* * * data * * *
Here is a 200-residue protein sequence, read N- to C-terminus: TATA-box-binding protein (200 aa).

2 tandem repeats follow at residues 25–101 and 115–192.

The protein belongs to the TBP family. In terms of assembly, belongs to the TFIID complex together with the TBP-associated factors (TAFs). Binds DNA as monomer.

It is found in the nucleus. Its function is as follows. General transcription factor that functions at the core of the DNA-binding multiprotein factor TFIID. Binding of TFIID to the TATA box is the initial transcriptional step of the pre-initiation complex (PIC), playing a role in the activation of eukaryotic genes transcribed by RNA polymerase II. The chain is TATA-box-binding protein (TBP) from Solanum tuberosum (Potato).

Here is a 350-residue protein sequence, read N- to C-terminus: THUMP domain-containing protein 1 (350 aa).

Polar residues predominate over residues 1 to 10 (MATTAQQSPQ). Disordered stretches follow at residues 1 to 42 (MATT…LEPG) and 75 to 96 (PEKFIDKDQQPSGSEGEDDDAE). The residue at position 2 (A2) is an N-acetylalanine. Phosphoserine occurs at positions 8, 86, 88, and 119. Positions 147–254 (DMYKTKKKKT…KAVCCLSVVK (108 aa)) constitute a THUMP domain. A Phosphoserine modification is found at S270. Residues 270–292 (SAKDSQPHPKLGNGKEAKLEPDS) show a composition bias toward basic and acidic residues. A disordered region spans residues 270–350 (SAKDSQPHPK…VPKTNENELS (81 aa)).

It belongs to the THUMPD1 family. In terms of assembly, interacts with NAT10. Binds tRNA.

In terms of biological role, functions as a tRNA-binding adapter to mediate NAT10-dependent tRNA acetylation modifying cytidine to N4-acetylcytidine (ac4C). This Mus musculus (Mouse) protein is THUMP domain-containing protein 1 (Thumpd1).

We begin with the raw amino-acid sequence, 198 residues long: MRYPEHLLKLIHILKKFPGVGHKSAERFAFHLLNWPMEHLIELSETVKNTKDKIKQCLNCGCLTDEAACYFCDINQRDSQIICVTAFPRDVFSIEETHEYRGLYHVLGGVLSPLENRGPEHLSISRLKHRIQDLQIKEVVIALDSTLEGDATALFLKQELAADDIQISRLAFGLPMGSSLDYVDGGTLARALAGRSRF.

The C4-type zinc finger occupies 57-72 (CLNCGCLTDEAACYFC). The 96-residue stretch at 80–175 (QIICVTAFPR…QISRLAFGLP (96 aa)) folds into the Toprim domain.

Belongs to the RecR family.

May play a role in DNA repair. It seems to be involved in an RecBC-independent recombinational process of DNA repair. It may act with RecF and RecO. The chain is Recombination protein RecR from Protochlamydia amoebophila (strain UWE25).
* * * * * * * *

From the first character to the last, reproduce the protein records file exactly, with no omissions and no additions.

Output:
Here is a 200-residue protein sequence, read N- to C-terminus: TATA-box-binding protein (200 aa).

2 tandem repeats follow at residues 25–101 and 115–192.

The protein belongs to the TBP family. In terms of assembly, belongs to the TFIID complex together with the TBP-associated factors (TAFs). Binds DNA as monomer.

It is found in the nucleus. Its function is as follows. General transcription factor that functions at the core of the DNA-binding multiprotein factor TFIID. Binding of TFIID to the TATA box is the initial transcriptional step of the pre-initiation complex (PIC), playing a role in the activation of eukaryotic genes transcribed by RNA polymerase II. The chain is TATA-box-binding protein (TBP) from Solanum tuberosum (Potato).

Here is a 350-residue protein sequence, read N- to C-terminus: THUMP domain-containing protein 1 (350 aa).

Polar residues predominate over residues 1 to 10 (MATTAQQSPQ). Disordered stretches follow at residues 1 to 42 (MATT…LEPG) and 75 to 96 (PEKFIDKDQQPSGSEGEDDDAE). The residue at position 2 (A2) is an N-acetylalanine. Phosphoserine occurs at positions 8, 86, 88, and 119. Positions 147–254 (DMYKTKKKKT…KAVCCLSVVK (108 aa)) constitute a THUMP domain. A Phosphoserine modification is found at S270. Residues 270–292 (SAKDSQPHPKLGNGKEAKLEPDS) show a composition bias toward basic and acidic residues. A disordered region spans residues 270–350 (SAKDSQPHPK…VPKTNENELS (81 aa)).

It belongs to the THUMPD1 family. In terms of assembly, interacts with NAT10. Binds tRNA.

In terms of biological role, functions as a tRNA-binding adapter to mediate NAT10-dependent tRNA acetylation modifying cytidine to N4-acetylcytidine (ac4C). This Mus musculus (Mouse) protein is THUMP domain-containing protein 1 (Thumpd1).

We begin with the raw amino-acid sequence, 198 residues long: MRYPEHLLKLIHILKKFPGVGHKSAERFAFHLLNWPMEHLIELSETVKNTKDKIKQCLNCGCLTDEAACYFCDINQRDSQIICVTAFPRDVFSIEETHEYRGLYHVLGGVLSPLENRGPEHLSISRLKHRIQDLQIKEVVIALDSTLEGDATALFLKQELAADDIQISRLAFGLPMGSSLDYVDGGTLARALAGRSRF.

The C4-type zinc finger occupies 57-72 (CLNCGCLTDEAACYFC). The 96-residue stretch at 80–175 (QIICVTAFPR…QISRLAFGLP (96 aa)) folds into the Toprim domain.

Belongs to the RecR family.

May play a role in DNA repair. It seems to be involved in an RecBC-independent recombinational process of DNA repair. It may act with RecF and RecO. The chain is Recombination protein RecR from Protochlamydia amoebophila (strain UWE25).